National Geographic : 2014 Jan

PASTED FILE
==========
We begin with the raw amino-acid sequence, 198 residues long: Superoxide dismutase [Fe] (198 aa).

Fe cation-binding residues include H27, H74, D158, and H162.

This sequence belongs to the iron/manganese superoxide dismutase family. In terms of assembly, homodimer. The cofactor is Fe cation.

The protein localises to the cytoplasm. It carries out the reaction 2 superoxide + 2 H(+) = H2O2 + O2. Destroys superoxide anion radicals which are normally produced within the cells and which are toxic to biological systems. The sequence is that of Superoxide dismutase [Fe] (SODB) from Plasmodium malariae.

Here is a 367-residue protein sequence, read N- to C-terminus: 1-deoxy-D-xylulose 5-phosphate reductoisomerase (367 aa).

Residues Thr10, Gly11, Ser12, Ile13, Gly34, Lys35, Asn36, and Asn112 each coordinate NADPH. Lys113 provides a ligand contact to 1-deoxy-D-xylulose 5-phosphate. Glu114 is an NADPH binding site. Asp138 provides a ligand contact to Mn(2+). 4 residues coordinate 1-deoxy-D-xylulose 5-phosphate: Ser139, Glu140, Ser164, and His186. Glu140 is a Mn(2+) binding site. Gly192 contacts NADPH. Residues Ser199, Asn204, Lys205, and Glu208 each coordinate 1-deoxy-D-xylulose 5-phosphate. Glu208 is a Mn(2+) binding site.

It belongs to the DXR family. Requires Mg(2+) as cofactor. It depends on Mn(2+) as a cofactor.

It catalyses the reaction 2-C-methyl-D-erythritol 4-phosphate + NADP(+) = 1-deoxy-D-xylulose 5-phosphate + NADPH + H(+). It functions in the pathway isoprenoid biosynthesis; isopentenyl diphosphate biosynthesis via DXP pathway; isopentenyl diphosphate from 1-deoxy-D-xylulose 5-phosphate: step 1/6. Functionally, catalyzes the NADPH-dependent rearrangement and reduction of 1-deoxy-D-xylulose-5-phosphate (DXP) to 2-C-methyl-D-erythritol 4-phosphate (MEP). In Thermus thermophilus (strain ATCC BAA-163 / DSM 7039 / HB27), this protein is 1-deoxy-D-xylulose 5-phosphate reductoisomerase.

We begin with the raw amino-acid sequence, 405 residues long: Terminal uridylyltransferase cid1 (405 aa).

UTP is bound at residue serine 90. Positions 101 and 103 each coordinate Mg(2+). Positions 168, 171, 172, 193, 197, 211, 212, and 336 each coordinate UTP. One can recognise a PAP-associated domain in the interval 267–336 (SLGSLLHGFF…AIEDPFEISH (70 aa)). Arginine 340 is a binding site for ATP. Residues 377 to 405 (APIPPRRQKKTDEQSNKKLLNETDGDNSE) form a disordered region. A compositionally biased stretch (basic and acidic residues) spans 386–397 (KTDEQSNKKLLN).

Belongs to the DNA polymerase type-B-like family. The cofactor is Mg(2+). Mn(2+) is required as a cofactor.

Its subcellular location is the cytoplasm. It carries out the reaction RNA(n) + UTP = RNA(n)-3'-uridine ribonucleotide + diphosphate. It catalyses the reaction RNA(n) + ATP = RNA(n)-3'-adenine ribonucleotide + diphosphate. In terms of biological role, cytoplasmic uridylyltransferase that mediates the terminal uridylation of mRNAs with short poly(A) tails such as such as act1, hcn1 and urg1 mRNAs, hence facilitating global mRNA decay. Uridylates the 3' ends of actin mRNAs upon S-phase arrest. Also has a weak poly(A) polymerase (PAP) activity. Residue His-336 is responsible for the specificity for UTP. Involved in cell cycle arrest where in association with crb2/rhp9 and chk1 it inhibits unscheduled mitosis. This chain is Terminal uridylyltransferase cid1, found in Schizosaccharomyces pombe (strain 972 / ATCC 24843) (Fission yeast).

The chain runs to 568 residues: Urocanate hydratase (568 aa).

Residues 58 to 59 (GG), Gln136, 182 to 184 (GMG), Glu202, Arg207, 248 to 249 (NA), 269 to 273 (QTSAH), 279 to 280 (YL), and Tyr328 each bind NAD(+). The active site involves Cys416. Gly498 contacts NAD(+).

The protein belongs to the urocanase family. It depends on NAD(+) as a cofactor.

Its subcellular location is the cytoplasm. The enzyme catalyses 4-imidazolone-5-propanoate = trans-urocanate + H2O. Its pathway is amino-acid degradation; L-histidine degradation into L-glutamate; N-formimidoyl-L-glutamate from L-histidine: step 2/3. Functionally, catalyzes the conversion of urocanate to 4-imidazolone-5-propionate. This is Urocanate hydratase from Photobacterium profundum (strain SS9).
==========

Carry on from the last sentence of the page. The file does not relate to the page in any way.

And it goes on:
kayapo 45 Stop & Shop would be to me. He and Okêt dart- ed ahead. Fifteen minutes later a shot rang out, then two more. When I caught up, a collared peccary lay dead on a bed of leaves. Meikâre fashioned some twine from a swatch of bark and bound the ani- mal’s feet. He cut another belt-shaped length of bark and lashed it to the fore and hind legs. He slung the load over his shoulder, moving with 30 pounds of peccary on his back as if it were no heavier than a cashmere shawl. The Kayapo we’d left behind had been busy fishing. First they had plugged the escape holes of a mole cricket nest in a sandbank and then had dug up and captured a batch of mole crick- ets, which they used to bait fishhooks and catch piranha. They chopped up the piranha on a mahogany canoe paddle and used the pieces as bait to catch peacock bass and piabanha. They started a tidy wood fire on the riverbank with Bic lighters and cooked the lunch on freshly whittled skewers. In midafternoon we motored on toward Kend- jam against the light current. Meikâre reclined in the bow, back propped against a mahogany paddle, feet up, hands laced behind his head, gaz- ing out at the hypnotic water like a commuter heading home on the train after a long day. That night Chief Pukatire wandered over to our camp with a flashlight. “ The only things we need from the white culture are flip-flops, flash- lights, and glasses,” he said amiably. I wondered if he’d heard how skillfully I’d negotiated the for- est that afternoon, because he said he had a new name for me: “Rop-krore,” the Kayapo word for spotted jaguar. He had a good humor about him; you never would have guessed that two of his children had died of malaria not long after the founding of Kendjam. The village census lists the year of Pukatire’s birth as 1953, and notes the names of his wife, their 38-year-old daughter, and their three grandchildren. He said he was born near the town of Novo Progresso, west of Kendjam, in the time before contact. When Pukatire’s village was attacked by Kayapo from the village of Baú, his mother and his baby sister were killed; Pukatire Two Kayapo warriors dine on a peacock bass they’ve just caught in the river. By contrast, Kayapo who live near border towns supplement their subsistence diet with trips to the supermarket, like this one in Tucumã.